Yes, breakup guilt is real—here are the 5 things you need to do to avoid it, according to dating experts

'While putting your own needs first might feel like a selfish option, it is better for your own mental health to be honest'

woman sitting on the bedroom floor near her bed and looking sad
(Image credit: Vladimir Vladimirov/Getty)

No one asked for a helping of breakup guilt post-split, but it's a very real consequence of ending a relationship.  

Even if you're not the one sobbing on the couch, a pint of ice cream at hand and breakup songs on repeat, the thought of putting someone else through grief feels torturous. How can you possibly embrace that main character energy and feel hopeful about your next steps when your former flame is nursing a broken heart? 

Ladies, we're here to tell you that it's time to toss the remorse—for your own good. 

"While putting your own needs first might feel like a selfish option, it is better for your own mental health to be honest about your feelings rather than continuing the relationship out of convenience," says Maria Sullivan, a dating expert and the vice president of

If you are thinking about taking your love life in a new direction, allow the experts to help walk you through a healthy split, minus the lingering guilt that comes with moving on. logo
Maria Sullivan

Maria Sullivan is a dating expert and the vice president of

How to get rid of breakup guilt, according to the pros

The breakup process is never easy and likely to be painful—for both parties—but you don't have to blame yourself for wanting to move on. Allow these tips to give you a helping hand.  

1. Consider your wellbeing

Yes, it's okay to be a little selfish. If you're not honest with yourself and your partner about your needs, how can you possibly be expected to carry out an authentic relationship? 

"Remind yourself that your own feelings and emotions are important, too," Maria suggests.

Relationships are not one-sided folks, and your wants are just as valid as your partner's. 

2. Keep kindness in mind

While there may be an urge to lash out or blame your partner for the problems that arose in your relationship, take a step back and come from a place of compassion.

"If communicating the breakup is done in a healthy and respectful way, the grieving process will be easier for both of you," Maria insists. 

3. Aim for closure

If your partner is curious about what went wrong or how you've reached the decision to move on, be honest—but not hurtful. 

"Allow them to ask questions so that they can have some understanding and closure," dating coach Rikki Dymond. "Be respectful and allow both of you time to grieve and heal."

Rikki Dymond
Rikki Dymond

Rikki Dymond is a dating coach and Flirtini dating expert. Her mission is to "help women reconnect with themselves and use their natural feminine energy to bring forward mature and lasting love."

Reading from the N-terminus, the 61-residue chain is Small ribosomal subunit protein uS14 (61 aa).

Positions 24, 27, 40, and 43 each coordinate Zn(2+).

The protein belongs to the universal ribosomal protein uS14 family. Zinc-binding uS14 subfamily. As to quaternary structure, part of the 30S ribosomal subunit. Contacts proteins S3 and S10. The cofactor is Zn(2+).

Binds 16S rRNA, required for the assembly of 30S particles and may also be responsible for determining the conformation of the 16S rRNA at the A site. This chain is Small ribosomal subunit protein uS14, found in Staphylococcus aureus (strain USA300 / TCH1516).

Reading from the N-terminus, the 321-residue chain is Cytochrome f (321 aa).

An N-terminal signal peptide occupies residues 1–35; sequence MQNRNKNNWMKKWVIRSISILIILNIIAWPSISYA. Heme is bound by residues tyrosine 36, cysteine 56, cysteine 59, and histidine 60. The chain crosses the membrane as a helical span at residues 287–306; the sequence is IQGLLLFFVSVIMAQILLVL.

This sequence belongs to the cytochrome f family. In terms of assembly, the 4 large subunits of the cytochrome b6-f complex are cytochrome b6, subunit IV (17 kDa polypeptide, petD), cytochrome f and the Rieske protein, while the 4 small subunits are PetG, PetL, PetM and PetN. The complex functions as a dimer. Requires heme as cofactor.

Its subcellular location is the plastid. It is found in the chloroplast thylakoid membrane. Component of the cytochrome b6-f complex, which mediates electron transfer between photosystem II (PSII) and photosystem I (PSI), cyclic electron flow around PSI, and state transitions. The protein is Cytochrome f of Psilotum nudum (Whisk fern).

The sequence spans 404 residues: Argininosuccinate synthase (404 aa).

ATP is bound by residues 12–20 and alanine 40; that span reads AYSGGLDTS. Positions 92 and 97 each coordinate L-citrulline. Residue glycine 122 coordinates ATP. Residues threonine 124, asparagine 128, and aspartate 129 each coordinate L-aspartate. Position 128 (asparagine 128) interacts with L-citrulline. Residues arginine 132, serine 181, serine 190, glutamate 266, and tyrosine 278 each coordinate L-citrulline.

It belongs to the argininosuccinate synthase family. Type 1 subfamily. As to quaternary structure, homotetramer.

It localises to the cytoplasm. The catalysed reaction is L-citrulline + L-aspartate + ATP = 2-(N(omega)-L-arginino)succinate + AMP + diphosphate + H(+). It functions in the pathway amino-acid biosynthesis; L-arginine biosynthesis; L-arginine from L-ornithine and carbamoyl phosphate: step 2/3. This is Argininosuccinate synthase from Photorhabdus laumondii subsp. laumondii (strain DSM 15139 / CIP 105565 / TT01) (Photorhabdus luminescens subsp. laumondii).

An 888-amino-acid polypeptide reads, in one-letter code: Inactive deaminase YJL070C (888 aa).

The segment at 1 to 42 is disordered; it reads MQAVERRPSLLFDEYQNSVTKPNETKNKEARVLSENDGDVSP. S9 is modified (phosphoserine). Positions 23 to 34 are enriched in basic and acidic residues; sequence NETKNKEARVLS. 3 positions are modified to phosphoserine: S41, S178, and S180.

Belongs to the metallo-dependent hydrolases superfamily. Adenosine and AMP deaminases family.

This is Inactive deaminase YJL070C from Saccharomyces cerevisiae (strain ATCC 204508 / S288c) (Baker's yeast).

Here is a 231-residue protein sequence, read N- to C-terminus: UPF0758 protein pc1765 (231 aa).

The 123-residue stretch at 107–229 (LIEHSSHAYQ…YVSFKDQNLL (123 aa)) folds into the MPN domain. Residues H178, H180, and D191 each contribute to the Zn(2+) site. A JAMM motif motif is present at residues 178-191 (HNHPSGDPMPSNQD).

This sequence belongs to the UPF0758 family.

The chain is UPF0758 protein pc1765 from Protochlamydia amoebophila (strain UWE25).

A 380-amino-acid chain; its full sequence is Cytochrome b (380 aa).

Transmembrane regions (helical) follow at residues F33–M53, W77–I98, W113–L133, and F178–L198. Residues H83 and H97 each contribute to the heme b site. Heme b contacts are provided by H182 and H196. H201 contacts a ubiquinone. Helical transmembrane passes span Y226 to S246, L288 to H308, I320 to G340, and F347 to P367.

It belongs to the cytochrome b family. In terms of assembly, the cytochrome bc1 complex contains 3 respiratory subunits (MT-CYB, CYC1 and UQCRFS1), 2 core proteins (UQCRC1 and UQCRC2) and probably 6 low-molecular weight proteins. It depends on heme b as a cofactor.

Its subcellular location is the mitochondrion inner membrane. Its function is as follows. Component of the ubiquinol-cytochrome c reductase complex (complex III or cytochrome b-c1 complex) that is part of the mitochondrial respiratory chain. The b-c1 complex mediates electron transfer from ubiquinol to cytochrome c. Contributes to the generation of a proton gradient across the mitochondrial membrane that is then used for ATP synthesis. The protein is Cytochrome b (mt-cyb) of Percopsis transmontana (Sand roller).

4. Do a communication detox

While it can be possible to stay friends with an ex, initially, you're going to want to give them a little breather. Calls, texts and Instagram DMs should probably be put on hold for the time being. 

"Breaking the habit of constant communication is one of the hardest parts of a breakup, and the sooner you can get used to not consistently being in touch, the easier time you will have adapting to life without them," Maria tells us. 

5. Think of the bigger picture

"Remember that you’re giving this person an opportunity to find a relationship or a person that is better suited to fulfilling their needs and this should help to alleviate some of the guilty feelings that inevitably arise," says Eva Gallagher, a resident dating expert at Plenty of Fish.

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Eva Gallagher

Eva Gallagher is a dating expert at Plenty of Fish, a Match Group dating app with personalized connection options that help "create the same magic online that you would IRL."

Danielle Valente
Digital News Writer

Need a TV show recommendation? Maybe a few decor tips? Danielle, a digital news writer at Future, has you covered. Her work appears throughout the company’s lifestyle brands, including My Imperfect Life, Real Homes, and woman&home. Mainly, her time is spent at My Imperfect Life, where she’s attuned to the latest entertainment trends and dating advice for Gen Z.

Before her time at Future, Danielle was the editor of Time Out New York Kids, where she got to experience the best of the city from the point of view of its littlest residents. Before that, she was a news editor at Elite Daily. Her work has also appeared in Domino, Chowhound, and amNewYork, to name a few. 

When Danielle’s not writing, you can find her testing out a new recipe, reading a book (suggestions always welcome), or rearranging the furniture in her apartment…again.